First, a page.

A discussion among regulators of how a new guideline for reserving for variable annuities should be crafted included talk about how reliable stochastic scenarios are in assessing reserving needs of companies.

The Life & Health Actuarial Task Force has been working for several years to create a new actuarial guideline, AG CARVM, which will establish reserving guidelines for VAs with guaranteed benefits. LHATF is a task force of the National Association of Insurance Commissioners, Kansas City, Mo.

The reason for the work on the draft is to create a more lasting way to reserve for risks in these guarantees to replace “temporary solutions” embodied in the current Actuarial Guideline 39 and recent revisions to Actuarial Guideline 34.

A stochastic scenario approach is a major part of AG CARVM. A standard scenario to create a reserving floor has also become part of the proposal. Stochastic scenarios are also becoming more popular in financial markets and in the financial planning communities as a way to assess the likelihood of particular outcomes.

“Stochastic results do not necessarily create reality,” said Allan Elstein, a Connecticut regulator. He referred to a recent news report in which stochastic results did not accurately predict the direction of stocks.

In the CARVM scenarios, Elstein noted that “bad” events that happen later rather than in early contract years are not being reflected in stochastic scenarios. Almost all of the loss scenarios in the stochastic examples occur early on, he continued. The reason that losses in later years are not being reflected, he said, is because gains precede losses and defer recognition of those losses for reserving purposes.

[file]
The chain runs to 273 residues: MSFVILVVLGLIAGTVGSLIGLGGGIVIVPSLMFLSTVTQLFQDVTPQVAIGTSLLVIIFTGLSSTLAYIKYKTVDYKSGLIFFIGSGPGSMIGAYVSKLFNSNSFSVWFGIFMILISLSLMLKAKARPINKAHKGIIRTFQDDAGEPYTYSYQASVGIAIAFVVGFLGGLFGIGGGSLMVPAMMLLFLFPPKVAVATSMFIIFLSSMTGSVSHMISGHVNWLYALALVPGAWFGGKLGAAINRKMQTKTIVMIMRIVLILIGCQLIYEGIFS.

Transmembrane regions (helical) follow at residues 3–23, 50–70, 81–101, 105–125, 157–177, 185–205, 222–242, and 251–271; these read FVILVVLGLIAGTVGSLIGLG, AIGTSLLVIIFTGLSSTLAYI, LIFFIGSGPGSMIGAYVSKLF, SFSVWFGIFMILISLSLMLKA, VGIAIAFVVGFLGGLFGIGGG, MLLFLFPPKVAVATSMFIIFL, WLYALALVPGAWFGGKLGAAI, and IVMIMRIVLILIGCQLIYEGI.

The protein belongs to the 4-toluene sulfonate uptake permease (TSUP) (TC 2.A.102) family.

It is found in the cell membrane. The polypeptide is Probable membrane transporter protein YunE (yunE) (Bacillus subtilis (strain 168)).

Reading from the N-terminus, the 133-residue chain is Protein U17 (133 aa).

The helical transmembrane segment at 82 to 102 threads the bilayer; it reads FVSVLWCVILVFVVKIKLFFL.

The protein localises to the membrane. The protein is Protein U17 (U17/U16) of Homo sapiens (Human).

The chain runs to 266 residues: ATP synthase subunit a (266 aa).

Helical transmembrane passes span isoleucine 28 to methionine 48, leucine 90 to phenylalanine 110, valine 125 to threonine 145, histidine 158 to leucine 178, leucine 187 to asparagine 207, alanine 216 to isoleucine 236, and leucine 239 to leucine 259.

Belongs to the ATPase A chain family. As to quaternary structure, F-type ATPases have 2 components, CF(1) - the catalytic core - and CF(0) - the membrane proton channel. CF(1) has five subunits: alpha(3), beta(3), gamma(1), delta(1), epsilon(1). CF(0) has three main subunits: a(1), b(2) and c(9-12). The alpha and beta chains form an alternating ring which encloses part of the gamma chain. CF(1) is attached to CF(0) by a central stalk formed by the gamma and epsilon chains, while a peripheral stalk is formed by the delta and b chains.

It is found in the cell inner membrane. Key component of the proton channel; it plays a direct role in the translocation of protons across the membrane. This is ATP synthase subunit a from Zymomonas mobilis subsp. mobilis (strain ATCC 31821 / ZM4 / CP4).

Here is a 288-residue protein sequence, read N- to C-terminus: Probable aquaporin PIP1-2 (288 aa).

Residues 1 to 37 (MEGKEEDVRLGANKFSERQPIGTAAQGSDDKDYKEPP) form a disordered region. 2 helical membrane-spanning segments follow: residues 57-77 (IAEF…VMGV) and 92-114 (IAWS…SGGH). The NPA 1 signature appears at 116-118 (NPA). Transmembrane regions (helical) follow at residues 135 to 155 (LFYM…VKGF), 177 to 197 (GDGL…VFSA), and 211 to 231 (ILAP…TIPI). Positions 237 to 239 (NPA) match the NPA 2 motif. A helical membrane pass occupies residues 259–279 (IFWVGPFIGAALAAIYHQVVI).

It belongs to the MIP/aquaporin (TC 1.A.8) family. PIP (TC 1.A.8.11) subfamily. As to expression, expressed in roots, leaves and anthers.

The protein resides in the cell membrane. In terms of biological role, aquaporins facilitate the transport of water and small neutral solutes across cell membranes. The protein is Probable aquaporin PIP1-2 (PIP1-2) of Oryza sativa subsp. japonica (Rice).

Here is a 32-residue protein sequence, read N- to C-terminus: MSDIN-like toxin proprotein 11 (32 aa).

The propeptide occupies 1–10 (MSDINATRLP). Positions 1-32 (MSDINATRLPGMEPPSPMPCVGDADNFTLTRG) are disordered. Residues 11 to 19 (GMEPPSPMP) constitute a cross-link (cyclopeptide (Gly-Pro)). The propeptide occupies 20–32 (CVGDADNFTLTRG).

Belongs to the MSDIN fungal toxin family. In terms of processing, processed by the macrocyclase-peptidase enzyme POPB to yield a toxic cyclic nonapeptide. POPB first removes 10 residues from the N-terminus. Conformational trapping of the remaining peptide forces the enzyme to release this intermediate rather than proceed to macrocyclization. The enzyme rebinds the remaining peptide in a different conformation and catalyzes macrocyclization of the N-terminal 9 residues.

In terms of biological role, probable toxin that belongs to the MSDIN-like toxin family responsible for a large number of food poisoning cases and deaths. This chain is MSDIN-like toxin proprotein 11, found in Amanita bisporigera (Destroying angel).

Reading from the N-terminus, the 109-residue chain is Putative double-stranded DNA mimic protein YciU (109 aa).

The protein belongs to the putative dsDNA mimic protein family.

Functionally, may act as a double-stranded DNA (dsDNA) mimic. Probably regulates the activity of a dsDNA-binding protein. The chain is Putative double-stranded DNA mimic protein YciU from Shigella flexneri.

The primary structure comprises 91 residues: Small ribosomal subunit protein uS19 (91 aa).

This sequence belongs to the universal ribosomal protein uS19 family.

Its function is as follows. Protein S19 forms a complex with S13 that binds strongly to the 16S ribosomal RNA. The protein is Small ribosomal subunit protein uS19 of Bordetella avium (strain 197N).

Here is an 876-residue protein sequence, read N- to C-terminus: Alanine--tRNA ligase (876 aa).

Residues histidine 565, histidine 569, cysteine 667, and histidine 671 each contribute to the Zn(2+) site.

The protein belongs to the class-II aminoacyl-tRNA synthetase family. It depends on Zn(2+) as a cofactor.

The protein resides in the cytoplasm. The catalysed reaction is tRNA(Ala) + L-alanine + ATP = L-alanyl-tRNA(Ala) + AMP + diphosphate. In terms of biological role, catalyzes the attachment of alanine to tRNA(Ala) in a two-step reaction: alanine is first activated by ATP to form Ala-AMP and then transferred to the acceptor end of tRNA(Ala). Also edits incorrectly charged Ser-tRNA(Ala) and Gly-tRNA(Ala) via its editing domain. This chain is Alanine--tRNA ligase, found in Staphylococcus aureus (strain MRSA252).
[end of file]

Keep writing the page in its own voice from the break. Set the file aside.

Tom Campbell, a life actuary with Hartford Life, Hartford, Conn., and a representative for the American Academy of Actuaries, Washington, argued that a stochastic approach involves a broad range of scenarios that would cover losses in later periods.

He also noted that the majority of companies are holding risk-based capital well in excess of company action levels and would take RBC levels into account before paying out dividends or using available capital to invest in new business opportunities.

In conjunction with the discussion on AG CARVM, a related discussion was how to treat the sunset provision in AG 39.

New York regulators recommended eliminating the sunset period to ensure that a floor is maintained for variable annuity guaranteed living benefit reserves beyond 1/1/08.

Extending the sunset date for another year was mentioned by Larry Bruning, a life actuary with the Kansas insurance department and chair of the Life & Health Actuarial Task Force of the National Association of Insurance Commissioners, Kansas City, Mo.

Elstein said that because it is important to continue to offer guidance on the reserving of these products, the sunset should be extended from Jan. 1, 2008 to Jan. 1, 2010.

AG 39 should be retained as a temporary solution, according to John Bruins, a life actuary with the American Council of Life Insurers, Washington. The guideline has “severe limitations,” he said.